This was a measure not ill suited to the state of Scotland at that period. During the last century, we had little inland commerce to require good roads, except that of corn carried to market; and for that reason, it was natural to impose upon husbandmen the burden of repairing highways. These persons, at the same time, passing the whole summer in idleness, unless when called to perform personal services to capricious and unfeeling landlords, could not think it a hardship to have some part of their time employed in serving themselves instead of their landlords.
That annual labour upon highways, limited to a few days, should be required from men in that condition, appears not unjust. And why may we not suppose the legislature at that time capable of such enlarged views, as to prefer this method for repairing highways, in order to bring on gradually a habit of labour and industry? But the condition of Scotland at present differs widely from what it was in the reign of Charles II.; and the regulations for repairing highways which were then proper, have, by alteration of circumstances, become both unjust and inexpedient.
Unjust they have become in a high degree. Inland commerce, which begins to flourish in Scotland, is greatly promoted by good roads; and every dealer, and indeed every traveller, profits by them. But no men are less interested in good roads than day-labourers, or those who are commonly called cottars; and yet these chiefly are burdened with the reparation. Such men, at the same time having commonly many children, find it difficult to support their families, even with their utmost industry. Nothing can be more unjust, than to impose upon such men an annual tax of six days labour for repairing roads, the goodness of which contributes little or nothing to their convenience.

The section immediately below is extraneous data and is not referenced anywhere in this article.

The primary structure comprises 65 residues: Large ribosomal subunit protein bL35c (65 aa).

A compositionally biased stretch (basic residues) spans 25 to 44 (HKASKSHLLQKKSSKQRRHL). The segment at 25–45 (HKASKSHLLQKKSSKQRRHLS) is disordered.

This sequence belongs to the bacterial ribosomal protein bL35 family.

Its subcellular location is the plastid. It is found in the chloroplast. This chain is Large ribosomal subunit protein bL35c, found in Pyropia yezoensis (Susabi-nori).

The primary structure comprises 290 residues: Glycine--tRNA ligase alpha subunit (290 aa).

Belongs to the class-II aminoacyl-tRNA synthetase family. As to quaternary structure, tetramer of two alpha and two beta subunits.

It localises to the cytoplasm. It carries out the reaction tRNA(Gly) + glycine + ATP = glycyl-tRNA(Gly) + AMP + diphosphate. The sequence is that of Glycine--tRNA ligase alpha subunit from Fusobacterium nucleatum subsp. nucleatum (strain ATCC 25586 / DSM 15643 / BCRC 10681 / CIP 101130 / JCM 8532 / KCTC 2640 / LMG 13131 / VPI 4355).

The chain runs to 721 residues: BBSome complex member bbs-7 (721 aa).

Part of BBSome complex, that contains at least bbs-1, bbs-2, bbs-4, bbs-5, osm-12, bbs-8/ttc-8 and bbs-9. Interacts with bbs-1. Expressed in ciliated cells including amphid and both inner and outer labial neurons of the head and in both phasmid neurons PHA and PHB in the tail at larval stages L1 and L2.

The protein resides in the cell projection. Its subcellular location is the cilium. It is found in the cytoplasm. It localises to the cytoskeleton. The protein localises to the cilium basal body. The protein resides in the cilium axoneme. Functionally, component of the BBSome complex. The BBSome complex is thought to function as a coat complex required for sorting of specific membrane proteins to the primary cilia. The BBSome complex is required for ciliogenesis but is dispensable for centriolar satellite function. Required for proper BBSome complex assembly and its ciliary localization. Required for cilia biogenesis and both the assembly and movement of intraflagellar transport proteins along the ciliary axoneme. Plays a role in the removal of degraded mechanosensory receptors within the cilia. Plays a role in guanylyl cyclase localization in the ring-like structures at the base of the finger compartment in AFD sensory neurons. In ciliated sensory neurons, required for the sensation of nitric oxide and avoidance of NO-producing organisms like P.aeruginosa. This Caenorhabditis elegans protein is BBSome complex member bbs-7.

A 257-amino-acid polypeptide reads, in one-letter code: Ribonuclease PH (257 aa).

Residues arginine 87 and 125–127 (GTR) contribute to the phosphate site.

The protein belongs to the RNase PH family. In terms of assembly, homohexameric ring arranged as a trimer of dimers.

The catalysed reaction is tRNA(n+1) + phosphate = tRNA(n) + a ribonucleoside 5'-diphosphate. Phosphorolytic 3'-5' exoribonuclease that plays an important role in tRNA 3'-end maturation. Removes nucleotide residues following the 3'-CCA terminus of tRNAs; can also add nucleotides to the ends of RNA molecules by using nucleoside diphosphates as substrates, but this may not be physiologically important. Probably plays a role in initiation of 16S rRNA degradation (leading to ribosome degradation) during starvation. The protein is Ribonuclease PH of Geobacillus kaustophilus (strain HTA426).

Our present laws are inexpedient, as well as unjust. In the first place, a tax of this nature discourages the propagation of children, in which the strength of a state consists: the poor labourer ought to be encouraged with a reward, instead of being discouraged with a tax. In the next place, cottars called out to perform the statute-work, obey with reluctance, and trifle away time without doing any thing effectual. To enforce the law, and to compel such men to labour, is grievous to the gentlemen who are empowered to execute the law: they cannot punish with rigour or firmness men who have so good reason to decline the service: they are soon disgusted with being taskmasters, and the generality desist altogether.